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Cat. No. CHAN 10380 Price: £10.5 No. of discs: 1
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CHAN 10380 - Bliss: A Colour Symphony/ Concerto for Violin and Orchestra
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Available From: 01 September 2006
In this new recording of Bliss’s Violin Concerto, Lydia Mordkovitch, famous for her readings of British music, offers her own personal interpretation of the part made famous by Alfredo Campoli, for whom the work was commissioned. Mordkovitch wonderfully conveys the romance and beauty of this concerto, as well as the fiery nature of the gypsy theme prominent in the finale. This is the only available recording of the Violin Concerto, uniquely coupling with A Colour Symphony.

A Colour Symphony illustrates four heraldic colours by means of striking ideas and original orchestral effects. Hickox and the BBC NOW provide a refined and idiomatic reading, confirming this as one of Bliss’s most inventive, striking scores, neglected in recent years.
Reviews

Lydia Mordkovitch …responds with unflagging conviction and her customary no-holds-barred passion receives alert, warm-hearted support… an attractive and valuable coupling.
Gramophone

The orchestra provides characterful emphatic support… the recording captures everything with great vividness and warmth.
‘Classical CD of the Week’ in The Daily Telegraph on Elgar Symphony No.2

I won’t spoil any surprises here, suffice to say that Richard Hickox conducts a stunning performance of this still hugely underrated score, captured in resplendent, luxurious, yet detailed, sound by Brian and Ralph Couzens. Lydia Mordkovitch also makes a superb case for the Violin Concerto, reminding us that its true heritage life not with the English pastoral tradition, but with the Russian Prokofiev.
Classic FM Magazine

The orchestra provides characterful emphatic support… the recording captures everything with great vividness and warmth.
‘Classical CD of the Week’ in The Daily Telegraph on Elgar Symphony No.2

Lydia Mordkovitch is a superb violinist…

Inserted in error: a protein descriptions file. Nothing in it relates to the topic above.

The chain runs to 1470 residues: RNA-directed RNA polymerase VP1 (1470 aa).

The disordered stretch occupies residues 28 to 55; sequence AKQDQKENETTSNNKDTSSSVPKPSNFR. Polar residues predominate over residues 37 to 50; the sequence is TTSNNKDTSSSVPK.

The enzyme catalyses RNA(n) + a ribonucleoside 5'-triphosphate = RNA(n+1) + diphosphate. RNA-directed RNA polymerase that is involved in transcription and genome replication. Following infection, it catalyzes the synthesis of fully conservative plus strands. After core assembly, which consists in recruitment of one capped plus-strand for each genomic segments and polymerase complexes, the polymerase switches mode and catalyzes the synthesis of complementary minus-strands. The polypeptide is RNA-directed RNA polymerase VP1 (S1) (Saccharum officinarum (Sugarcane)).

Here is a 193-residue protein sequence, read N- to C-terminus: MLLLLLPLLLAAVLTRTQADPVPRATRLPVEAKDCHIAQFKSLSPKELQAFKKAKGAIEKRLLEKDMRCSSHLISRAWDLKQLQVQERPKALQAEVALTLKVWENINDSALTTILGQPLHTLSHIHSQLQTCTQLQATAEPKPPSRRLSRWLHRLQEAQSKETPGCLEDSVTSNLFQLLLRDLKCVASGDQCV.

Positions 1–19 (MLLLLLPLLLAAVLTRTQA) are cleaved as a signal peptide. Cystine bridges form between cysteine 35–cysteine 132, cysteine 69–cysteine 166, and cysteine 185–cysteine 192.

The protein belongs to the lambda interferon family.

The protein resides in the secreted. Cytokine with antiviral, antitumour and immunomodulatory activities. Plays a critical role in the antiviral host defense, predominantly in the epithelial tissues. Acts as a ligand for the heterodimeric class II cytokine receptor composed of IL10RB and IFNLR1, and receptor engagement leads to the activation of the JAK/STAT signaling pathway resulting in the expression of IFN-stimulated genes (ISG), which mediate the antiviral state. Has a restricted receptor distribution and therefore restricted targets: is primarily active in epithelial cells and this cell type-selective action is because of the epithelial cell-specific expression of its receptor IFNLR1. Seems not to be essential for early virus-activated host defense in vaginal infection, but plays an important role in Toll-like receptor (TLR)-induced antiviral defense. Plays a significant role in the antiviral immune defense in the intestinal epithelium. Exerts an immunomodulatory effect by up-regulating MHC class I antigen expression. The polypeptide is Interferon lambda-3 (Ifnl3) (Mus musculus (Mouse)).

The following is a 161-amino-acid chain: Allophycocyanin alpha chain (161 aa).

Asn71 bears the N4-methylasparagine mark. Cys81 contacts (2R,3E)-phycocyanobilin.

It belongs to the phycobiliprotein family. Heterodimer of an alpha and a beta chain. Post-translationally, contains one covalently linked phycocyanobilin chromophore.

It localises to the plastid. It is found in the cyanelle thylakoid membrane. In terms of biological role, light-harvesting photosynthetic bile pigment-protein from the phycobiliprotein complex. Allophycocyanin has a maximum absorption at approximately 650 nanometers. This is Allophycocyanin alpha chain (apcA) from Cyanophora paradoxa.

American Record Guide on Stanford Violin Concerto

Bliss’s A Colour Symphony needs a full Technicolour acoustic to do justice to its heraldic splendour. The Chandos sound certainly gives us that. Hickox, on superior form, adds his own bite with the BBC National Orchestra of Wales: it’s a sterling interpretation of a key British work. The violin concerto from the 1950s presents the later, less combative Bliss. Lydia Mordkovitch offers a fiery almost gypsy, interpretation; very fetching, and not at all wrong. A rewarding release.
The Times

Bliss’s Violin Concerto dates from more than 30 years later, but the idiom is just as personable and approachable, its emotional range wide and its ideas potent. The ardour and tonal lustre of Lydia Mordkovitch’s playing of the solo part – along with the orchestra’s suave rhythmically crisp accompaniment – make a case for it occupying a place in the repertoire among such other late-romantic string concertos as those by Walton, Prokofiev and Korngold.
The Telegraph

Lydia Mordkovitch is a superb violinist…
American Record Guide on Stanford Violin Concerto

So Lydia Mordkovich’s new performance is more than doubly welcome. It has all the virtues you would expect from this source: a strong and forthright interpretation of the solo part, and expertly judged accompaniment from Richard Hickox and his Welsh forces, and a sound quality superior in every respect… Hickox, though, yields to nobody in his commitment to this piece [A Colour Symphony]: significantly, he chose it for his final Prom at the head of this same orchestra. The driving rhythms and energy of the Scherzo in particular makes a terrific impact. Hickox’s energy and drive as well as sensitivity, as captured here, makes this another Chandos winner.
International Record Review

It’s well worth hearing [the Violin Concerto], at least once in a while – and Lydia Mordkovitch, a violinist rarely accused of indifference, throws it at us with undeniable conviction…but she’s so courageous as she slashes her way through the thorniest moments, so luminous in the more lyrical moments (say, the opening of the Finale), and so technically assured that you hardly mind the overkill. Hickox supports her well, especially in those soaring passages that may remind you of Korngold’s heady scores for Errol Flynn swashbucklers.
Fanfare

But I feel that Hickox just comes out in front, projecting Bliss’s invention in full splendour. Chandos’s recording efficiently disentangles and differentiates the various lines in the sometimes congested tutti’s, confirming the composer’s contrapuntal powers.
BBC Music Magazine

 

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